The "Greatest Rotation": From Capex To Dividends

Tyler Durden's picture

The latest Q2 US Flow of Funds data revealed that the corporate financing surplus declined to zero, for the first time since the Lehman crisis. The financing surplus is a measure of corporate savings, and in principle the lower this financing surplus the more expansionary the corporate sector is. Typically the corporate sector is dis-saving, i.e. capex typically exceeds cash flows from operations. However, the sharp decline in the US corporate surplus is less positive than it appears at first glance because it was driven by a rise in dividend payments rather than a rise in capex. As we have pointed out time and again, with the Fed's ZIRP, the only thing that matters is the share price and with firms increasingly focused on dividends rather than capex, to the extent that it continues, points to lower productivity and potential growth going forward.

In other words - as we warned 18 months ago,

the most insidious way in which the Fed's ZIRP policy is now bleeding not only the middle class dry, is forcing companies to reallocate cash in ways that benefit corporate shareholders at the present, at the expense of investing prudently for growth 2 or 3 years down the road.

We have discussed this previously:

No Record Profits For Old Assets: Jim Montier On Unsustainable Parabolic Margin Expansion For Dummies

 

How The Fed's Visible Hand Is Forcing Corporate Cash Mismanagement

 

Will CapEx Come Back?

 

Spot The CapEx Rebound (And/Or Growing Economy)

- and it's not getting any better

Via JPMorgan,

The latest release of US Flow of Funds for the second quarter of 2013 revealed that the corporate financing surplus, i.e. the gap between available cash flows from operations (net of taxes and dividends) minus capex declined to zero for the first time since the Lehman crisis (Figure 1). The financing surplus is a measure of corporate savings, and in principle the lower this financing surplus the more expansionary the corporate sector is.

 

Typically the corporate sector is dis-saving, i.e. capex typically exceeds cash flows from operations. Since 1952, when US Flow of Funds data begin, it has been only during US economic recessions when this financing surplus was positive. So although a decline in the corporate surplus to zero is an encouraging sign, its level remains above the typical negative levels seen during mid phases of economic expansions.

 

Also it remains to be seen whether the US surplus decline will be followed by the rest of G4 countries which are set to release Q2 Flow of Funds by the end of this month. As shown in Figure 1, the corporate financing surplus for the whole of the G4 had been rising during 2012 up until the first quarter of this year.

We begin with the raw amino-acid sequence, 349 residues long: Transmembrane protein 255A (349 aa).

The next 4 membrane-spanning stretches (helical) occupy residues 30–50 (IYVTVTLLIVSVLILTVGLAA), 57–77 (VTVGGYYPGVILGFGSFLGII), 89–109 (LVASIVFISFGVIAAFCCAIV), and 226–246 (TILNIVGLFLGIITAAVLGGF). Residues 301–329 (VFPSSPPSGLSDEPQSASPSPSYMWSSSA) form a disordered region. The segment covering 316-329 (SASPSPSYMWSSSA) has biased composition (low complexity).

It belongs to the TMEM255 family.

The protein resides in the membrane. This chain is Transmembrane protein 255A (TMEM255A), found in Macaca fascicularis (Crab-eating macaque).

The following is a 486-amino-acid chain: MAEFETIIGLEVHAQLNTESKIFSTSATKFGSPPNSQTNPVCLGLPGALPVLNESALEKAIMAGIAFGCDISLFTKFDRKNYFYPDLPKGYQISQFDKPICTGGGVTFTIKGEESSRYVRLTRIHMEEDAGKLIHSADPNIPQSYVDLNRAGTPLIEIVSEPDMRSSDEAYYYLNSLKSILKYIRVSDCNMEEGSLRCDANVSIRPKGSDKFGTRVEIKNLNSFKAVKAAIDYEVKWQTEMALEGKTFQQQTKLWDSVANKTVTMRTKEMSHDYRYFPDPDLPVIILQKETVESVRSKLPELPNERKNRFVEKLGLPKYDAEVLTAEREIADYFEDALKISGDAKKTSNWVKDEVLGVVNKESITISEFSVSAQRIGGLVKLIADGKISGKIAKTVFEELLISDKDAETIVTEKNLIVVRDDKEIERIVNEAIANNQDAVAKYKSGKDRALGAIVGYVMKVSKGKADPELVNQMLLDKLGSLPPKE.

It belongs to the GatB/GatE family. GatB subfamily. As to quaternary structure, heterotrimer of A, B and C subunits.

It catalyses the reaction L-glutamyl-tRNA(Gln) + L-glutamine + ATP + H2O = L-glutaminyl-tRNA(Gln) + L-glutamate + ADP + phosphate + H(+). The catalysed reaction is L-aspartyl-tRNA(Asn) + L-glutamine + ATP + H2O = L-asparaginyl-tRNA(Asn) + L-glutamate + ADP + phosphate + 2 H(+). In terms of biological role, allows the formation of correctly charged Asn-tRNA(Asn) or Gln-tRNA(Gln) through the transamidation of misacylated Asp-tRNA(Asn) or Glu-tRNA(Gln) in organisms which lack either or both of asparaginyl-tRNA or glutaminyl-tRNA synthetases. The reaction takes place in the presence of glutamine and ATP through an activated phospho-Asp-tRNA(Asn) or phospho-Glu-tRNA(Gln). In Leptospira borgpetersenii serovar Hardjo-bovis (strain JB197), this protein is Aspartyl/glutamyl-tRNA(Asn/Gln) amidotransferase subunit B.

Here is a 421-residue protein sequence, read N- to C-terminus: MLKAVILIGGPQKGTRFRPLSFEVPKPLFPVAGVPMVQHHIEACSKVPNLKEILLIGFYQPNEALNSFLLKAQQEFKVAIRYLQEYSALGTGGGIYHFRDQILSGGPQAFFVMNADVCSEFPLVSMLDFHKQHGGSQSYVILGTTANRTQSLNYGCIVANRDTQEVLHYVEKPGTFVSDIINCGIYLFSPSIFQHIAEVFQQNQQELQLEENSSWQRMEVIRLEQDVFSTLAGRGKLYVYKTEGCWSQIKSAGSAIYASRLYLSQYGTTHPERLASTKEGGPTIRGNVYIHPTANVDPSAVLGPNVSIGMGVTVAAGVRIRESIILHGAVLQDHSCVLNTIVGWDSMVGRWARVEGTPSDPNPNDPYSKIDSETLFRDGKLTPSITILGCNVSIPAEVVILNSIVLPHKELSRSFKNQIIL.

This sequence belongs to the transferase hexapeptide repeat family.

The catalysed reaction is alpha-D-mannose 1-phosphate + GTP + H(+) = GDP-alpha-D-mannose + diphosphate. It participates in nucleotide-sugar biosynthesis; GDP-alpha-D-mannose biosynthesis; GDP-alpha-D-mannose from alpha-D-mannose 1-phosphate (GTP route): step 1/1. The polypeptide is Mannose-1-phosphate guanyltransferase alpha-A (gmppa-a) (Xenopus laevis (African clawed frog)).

What drove the decline in the US corporate surplus to zero?

 

 

Figure 2 shows that this decline was driven by a fall in available cash flows, i.e. undistributed profits net of taxes. Capex increased only marginally in Q2. In turn, the decline in available cash flows was caused by a sharp rise in dividend payments in Q2. Dividends payments jumped to a record high of $163bn in Q2, 35% above the pace of the previous four quarters. Relative to nominal GDP, dividend payments returned to the record highs last seen at the end of 2006.

 

We see two implications from the above flows:

 

1) the sharp decline in the US corporate surplus is less positive as it appears at first glance because it is driven by a rise in dividend payments rather than a rise in capex, and

 

2) these flows reinforce a long term shift of the US corporate sector away from capex towards dividends. Figure 3 shows this long term trend over time.

 

 

Dividends have started rising vs. capex since early 1980s. The Q2 reading matches the record high seen in 2004. A focus on dividends rather than capex, to the extent that it continues, points to lower productivity and potential growth going forward.

This latest update from JPMorgan merely confirms what we foresaw,

The conclusion of all this is quite simple: the longer the "recovery" continues, without an actual recovery being coincident, and all is merely a game of optics and smoke and mirrors, corporate margins will start collapsing in a toxic spiral, whereby companies generate less cash, and have less cash to spend on CapEx, etc, until the next sector needing a Fed bailout is the corporate one, all the while the Fed's forced misallocation of resources forces companies to expend every available penny into dividend payouts.

 

...

 

Not accounting for accumulating and rising depreciation, or as we said, "we get back to what we have dubbed the primary cause of all of modern capitalism's problems: a dilapidated, aging, increasingly less cash flow generating asset base! Because absent massive Capital Expenditure reinvestment, the existing asset base has been amortized to the point of no return, and beyond.

 

The problem is that as David Rosenberg pointed out earlier, companies are now forced to spend the bulk of their cash on dividend payouts, courtesy of ZIRP which has collapsed interest income.

 

It also means far, far less cash for CapEx spending. Which ultimately means a plunging profit margin due to decrepit assets no longer performing at their peak levels, and in many cases far worse.

Reiterating what we said above, the most insidious way in which the Fed's ZIRP policy is now bleeding not only the middle class dry, is forcing companies to reallocate cash in ways that benefit corporate shareholders at the present, at the expense of investing prudently for growth 2 or 3 years down the road.